Clematis (full to partial sun)
Next is the climbing vine, Clematis. The plant below was started 2 years ago. Last year it only had a few blooms and I was a little worried. As you can see, I had nothing to worry about! It takes a year or so to become established and then it goes crazy. Mine is Galore and the purple pops from the wood fence.
For tips and tricks for growing clematis click here: Growing Clematis | Through the Years
Daylily (full to partial shade)
One perennial flower that has done very well for me is the Daylily. Like hosta, they die down in the fall for easy clean-up. Their blooming time is short, but the blooms are plentiful and vivid. We have split these daylilies a few times and moved some to the front yard. These are Stella D’oro, the most common variety.
Peony (full to partial sun)
A few years ago I received three peony plants as a remembrance when my father-in-law passed away. I planted them in my fence row garden and have waited patiently for blooms. Last year I had none. This year I was blessed with several blooms on each bush. These peonies are the loveliest color but I have no idea exactly what it is. It’s a very vibrant, dark pink. Peonies require no care at all. They die down in the fall and appear again in the spring. I did worry a little about all the ants they were attracting as the buds were forming. Turns out I had no reason to worry. The ants actually help the buds form. By the time they bloomed the ants were all gone. Peonies love sun but they did fine in my partial sun conditions.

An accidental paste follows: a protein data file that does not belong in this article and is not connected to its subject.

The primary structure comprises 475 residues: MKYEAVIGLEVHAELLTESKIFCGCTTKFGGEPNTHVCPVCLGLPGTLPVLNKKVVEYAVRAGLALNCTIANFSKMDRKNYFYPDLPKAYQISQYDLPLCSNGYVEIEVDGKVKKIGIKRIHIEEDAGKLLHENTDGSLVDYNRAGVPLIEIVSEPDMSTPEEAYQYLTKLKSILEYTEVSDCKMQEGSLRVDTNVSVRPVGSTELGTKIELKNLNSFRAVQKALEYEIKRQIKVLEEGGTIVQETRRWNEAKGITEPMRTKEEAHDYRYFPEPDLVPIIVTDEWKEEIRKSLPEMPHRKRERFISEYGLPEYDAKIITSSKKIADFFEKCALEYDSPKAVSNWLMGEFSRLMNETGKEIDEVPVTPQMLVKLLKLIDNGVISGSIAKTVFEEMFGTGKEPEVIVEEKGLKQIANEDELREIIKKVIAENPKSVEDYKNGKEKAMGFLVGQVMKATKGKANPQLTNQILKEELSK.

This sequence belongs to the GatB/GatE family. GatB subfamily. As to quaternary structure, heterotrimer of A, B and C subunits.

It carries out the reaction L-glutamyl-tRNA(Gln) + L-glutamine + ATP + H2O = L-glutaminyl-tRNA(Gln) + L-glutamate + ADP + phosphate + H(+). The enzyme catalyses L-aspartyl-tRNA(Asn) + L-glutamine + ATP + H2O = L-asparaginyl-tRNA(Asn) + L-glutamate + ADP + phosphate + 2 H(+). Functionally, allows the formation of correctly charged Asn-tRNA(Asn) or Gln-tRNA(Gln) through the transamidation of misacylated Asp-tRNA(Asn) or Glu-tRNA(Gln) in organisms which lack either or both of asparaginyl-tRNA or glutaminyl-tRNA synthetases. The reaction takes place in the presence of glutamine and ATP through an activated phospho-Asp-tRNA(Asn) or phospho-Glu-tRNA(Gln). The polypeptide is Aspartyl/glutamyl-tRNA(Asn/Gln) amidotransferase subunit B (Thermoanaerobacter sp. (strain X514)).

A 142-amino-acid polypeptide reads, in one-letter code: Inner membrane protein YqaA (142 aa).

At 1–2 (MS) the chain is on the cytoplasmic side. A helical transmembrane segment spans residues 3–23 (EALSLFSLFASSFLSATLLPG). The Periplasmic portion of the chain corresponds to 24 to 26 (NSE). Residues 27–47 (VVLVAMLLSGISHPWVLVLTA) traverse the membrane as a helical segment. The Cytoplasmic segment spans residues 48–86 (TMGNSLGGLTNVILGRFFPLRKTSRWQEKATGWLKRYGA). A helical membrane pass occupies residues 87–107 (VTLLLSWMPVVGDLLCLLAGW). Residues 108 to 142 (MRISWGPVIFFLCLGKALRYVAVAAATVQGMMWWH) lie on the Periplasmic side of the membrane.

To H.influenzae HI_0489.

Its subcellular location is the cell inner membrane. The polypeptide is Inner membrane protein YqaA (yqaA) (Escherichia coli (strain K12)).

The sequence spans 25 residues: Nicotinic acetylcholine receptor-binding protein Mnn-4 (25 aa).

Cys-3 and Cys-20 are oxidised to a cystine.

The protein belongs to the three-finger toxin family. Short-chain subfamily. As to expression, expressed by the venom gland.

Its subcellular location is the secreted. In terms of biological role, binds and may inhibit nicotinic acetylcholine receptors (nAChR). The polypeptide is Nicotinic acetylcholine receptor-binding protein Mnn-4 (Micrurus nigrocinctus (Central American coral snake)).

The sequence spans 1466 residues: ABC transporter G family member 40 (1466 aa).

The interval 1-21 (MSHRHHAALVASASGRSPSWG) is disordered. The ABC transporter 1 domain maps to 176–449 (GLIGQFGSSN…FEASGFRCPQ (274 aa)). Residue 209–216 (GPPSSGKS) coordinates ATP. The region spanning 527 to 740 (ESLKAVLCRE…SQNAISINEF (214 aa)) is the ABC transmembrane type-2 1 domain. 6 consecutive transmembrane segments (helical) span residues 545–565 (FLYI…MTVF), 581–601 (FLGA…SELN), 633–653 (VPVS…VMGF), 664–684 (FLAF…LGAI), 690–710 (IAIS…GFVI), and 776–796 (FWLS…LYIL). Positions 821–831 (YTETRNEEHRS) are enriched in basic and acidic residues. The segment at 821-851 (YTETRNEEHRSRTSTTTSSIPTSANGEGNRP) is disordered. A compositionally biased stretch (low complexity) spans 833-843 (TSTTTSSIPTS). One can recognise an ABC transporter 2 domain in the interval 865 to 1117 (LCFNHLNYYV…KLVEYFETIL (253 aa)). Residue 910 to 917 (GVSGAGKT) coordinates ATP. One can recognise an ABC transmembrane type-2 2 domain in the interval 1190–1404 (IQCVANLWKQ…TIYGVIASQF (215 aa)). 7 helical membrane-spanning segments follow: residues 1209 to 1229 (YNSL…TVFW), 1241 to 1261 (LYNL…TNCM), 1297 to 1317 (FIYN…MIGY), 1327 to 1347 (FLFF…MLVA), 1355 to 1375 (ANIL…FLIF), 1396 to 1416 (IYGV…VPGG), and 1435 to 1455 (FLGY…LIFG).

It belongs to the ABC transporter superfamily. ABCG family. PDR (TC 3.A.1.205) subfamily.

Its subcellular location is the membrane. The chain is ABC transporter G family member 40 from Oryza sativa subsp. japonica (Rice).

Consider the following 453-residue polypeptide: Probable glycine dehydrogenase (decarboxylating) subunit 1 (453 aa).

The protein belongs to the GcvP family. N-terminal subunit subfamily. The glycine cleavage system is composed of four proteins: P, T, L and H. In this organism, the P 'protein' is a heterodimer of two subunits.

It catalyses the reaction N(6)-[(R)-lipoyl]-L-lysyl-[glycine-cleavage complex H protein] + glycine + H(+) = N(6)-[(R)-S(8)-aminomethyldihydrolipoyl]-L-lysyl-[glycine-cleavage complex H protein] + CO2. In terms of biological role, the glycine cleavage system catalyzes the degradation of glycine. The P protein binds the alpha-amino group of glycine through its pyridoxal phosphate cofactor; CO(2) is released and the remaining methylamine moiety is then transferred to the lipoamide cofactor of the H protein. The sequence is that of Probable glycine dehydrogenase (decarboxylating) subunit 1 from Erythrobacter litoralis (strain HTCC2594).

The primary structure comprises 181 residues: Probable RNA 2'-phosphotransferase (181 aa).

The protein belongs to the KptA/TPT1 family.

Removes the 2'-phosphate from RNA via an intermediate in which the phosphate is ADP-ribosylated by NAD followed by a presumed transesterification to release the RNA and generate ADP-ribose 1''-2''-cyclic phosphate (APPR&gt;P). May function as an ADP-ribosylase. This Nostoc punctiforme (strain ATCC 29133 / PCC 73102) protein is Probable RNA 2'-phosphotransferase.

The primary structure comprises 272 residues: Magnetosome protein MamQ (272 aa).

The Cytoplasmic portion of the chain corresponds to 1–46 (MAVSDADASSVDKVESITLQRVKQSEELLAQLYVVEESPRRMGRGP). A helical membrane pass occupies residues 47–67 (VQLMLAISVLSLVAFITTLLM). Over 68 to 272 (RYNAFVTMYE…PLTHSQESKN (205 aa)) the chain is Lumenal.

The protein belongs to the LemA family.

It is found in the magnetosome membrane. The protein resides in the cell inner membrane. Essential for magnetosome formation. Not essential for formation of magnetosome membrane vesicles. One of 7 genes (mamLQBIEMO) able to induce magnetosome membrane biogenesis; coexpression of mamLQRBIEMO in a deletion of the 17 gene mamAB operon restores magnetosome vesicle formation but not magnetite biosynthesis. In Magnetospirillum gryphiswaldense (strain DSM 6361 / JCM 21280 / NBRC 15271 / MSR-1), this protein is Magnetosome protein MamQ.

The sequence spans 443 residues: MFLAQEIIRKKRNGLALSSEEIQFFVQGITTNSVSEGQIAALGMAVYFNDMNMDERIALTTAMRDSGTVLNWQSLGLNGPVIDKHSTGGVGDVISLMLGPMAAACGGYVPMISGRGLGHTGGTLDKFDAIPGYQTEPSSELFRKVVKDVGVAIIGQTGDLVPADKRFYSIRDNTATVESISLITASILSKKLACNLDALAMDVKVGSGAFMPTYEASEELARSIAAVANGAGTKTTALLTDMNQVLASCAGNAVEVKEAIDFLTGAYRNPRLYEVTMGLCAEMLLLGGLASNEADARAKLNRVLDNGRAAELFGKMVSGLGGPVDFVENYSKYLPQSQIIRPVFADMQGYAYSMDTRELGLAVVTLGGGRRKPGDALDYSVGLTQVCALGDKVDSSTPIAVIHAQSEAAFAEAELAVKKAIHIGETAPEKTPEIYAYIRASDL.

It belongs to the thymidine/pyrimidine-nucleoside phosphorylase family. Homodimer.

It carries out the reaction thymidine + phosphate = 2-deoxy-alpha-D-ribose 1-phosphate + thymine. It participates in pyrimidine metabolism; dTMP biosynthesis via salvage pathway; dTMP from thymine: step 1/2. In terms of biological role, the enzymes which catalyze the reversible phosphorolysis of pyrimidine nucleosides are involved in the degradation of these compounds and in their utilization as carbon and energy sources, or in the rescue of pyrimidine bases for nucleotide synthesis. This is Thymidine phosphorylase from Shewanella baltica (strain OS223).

Dianthus (at least 6 hours of sun)
One of the reasons I planted the pink peonies was because I knew they would exactly match the dianthus that was already there. It’s a few years old and comes up in the late spring. The blooms are so pretty and last for several weeks. Again, there is really nothing to do except sheer off the blooms when they die down…and this is only if you want to. I didn’t last year and they came back again this year better than ever. Dianthus does expand and fill in nicely. If it gets too think it’s very easy to dig up and move.
Lavender (full sun, dry conditions)